The Tosa (also called the Tosa Inu or Japanese Mastiff) is a breed of dog of Japanese origin that is considered rare. It was originally bred in Tosa (present day Kōchi) as a fighting dog and still is today.
This breed originated in the second half of the nineteenth century. The breed started from the native Shikoku-Inu, an indigenous dog weighing about 25 kilograms (45 pounds) and standing about 55 centimetres high, which closely resembles the European Spitz. These dogs were crossed with European dog breeds, such as the Old English Bulldog in 1872, Mastiff in 1874, St. Bernard, German Pointer in 1876, Great Dane in 1924, and the Bull Terrier. The aim was to breed a larger, more powerful dog. The heyday of Tosa breeding was between 1924 and 1933, when it was said that there were more than 5,000 Tosa breeders in Japan.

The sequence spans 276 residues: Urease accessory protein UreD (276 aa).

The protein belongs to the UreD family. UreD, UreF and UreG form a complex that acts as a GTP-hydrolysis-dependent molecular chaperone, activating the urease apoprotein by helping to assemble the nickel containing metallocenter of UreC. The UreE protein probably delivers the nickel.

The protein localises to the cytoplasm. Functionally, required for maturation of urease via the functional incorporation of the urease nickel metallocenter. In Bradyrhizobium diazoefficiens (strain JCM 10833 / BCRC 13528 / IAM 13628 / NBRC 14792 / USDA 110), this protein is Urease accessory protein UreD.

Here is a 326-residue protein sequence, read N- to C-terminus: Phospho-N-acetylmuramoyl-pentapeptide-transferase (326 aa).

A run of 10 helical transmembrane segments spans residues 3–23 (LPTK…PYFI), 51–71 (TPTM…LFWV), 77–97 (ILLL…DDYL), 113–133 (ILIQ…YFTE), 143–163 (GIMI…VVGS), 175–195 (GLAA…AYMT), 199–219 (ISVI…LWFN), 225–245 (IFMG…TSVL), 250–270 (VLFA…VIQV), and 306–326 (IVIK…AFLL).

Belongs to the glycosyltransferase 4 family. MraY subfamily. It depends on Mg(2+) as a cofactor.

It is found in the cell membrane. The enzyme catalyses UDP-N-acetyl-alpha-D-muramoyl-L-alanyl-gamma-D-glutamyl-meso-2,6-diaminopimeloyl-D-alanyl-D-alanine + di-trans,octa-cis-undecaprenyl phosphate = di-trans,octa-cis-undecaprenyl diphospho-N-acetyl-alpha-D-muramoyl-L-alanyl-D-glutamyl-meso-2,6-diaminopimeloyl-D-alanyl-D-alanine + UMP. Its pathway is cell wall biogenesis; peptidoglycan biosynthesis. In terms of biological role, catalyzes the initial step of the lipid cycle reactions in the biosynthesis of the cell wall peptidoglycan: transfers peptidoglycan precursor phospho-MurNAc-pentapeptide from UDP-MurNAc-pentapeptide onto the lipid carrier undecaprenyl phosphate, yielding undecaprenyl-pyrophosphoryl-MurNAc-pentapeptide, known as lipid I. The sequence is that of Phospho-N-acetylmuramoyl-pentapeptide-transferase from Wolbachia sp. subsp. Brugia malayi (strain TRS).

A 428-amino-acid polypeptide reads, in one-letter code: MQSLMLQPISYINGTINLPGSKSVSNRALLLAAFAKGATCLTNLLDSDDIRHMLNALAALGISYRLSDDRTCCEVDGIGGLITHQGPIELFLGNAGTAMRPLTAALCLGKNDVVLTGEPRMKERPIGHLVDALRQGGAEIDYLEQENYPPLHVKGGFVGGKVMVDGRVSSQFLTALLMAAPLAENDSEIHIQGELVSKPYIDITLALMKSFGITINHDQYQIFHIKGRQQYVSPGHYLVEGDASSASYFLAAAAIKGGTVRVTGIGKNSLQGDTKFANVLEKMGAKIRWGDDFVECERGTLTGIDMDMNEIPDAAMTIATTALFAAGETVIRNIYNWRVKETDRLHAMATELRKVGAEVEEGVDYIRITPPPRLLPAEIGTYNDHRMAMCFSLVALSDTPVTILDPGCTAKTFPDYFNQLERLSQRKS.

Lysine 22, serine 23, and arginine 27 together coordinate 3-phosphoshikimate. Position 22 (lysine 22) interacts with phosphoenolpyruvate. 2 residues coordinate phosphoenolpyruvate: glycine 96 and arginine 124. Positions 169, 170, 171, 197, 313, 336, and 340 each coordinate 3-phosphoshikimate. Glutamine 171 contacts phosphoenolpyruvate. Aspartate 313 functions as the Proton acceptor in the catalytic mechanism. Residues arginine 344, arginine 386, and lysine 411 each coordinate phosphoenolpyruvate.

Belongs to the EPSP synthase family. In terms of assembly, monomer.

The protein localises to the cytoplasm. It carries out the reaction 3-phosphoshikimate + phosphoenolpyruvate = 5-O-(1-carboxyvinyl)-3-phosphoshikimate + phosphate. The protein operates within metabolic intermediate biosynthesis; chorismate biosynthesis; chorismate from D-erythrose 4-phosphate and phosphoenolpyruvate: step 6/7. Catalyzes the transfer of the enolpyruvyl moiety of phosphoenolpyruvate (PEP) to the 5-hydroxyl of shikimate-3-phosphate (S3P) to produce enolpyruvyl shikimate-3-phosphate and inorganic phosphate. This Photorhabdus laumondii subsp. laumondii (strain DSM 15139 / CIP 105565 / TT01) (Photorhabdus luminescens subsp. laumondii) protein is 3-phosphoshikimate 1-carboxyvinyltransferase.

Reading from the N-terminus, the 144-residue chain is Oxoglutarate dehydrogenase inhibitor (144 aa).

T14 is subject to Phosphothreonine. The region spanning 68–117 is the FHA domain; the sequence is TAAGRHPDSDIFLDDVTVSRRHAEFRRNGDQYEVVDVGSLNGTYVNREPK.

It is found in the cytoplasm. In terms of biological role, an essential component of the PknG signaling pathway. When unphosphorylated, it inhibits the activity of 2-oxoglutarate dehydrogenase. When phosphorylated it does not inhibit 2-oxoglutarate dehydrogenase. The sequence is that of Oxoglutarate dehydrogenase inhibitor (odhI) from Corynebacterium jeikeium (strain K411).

Ownership of Tosas is legally restricted in certain jurisdictions. In the United Kingdom and Republic of Ireland ownership is regulated under the Dangerous Dogs Act 1991, and in Trinidad & Tobago under the Dangerous Dogs Act 2000. A specific exemption of a British court is required to own and import Tosas legally in the UK.
The breed is illegal/banned in:
Australia, Cayman Islands, Cyprus, Denmark, Fiji, Hong Kong, Iceland, Israel, Malaysia, Malta, New Zealand, Norway, Singapore, Turkey, Tunisia and the United Kingdom.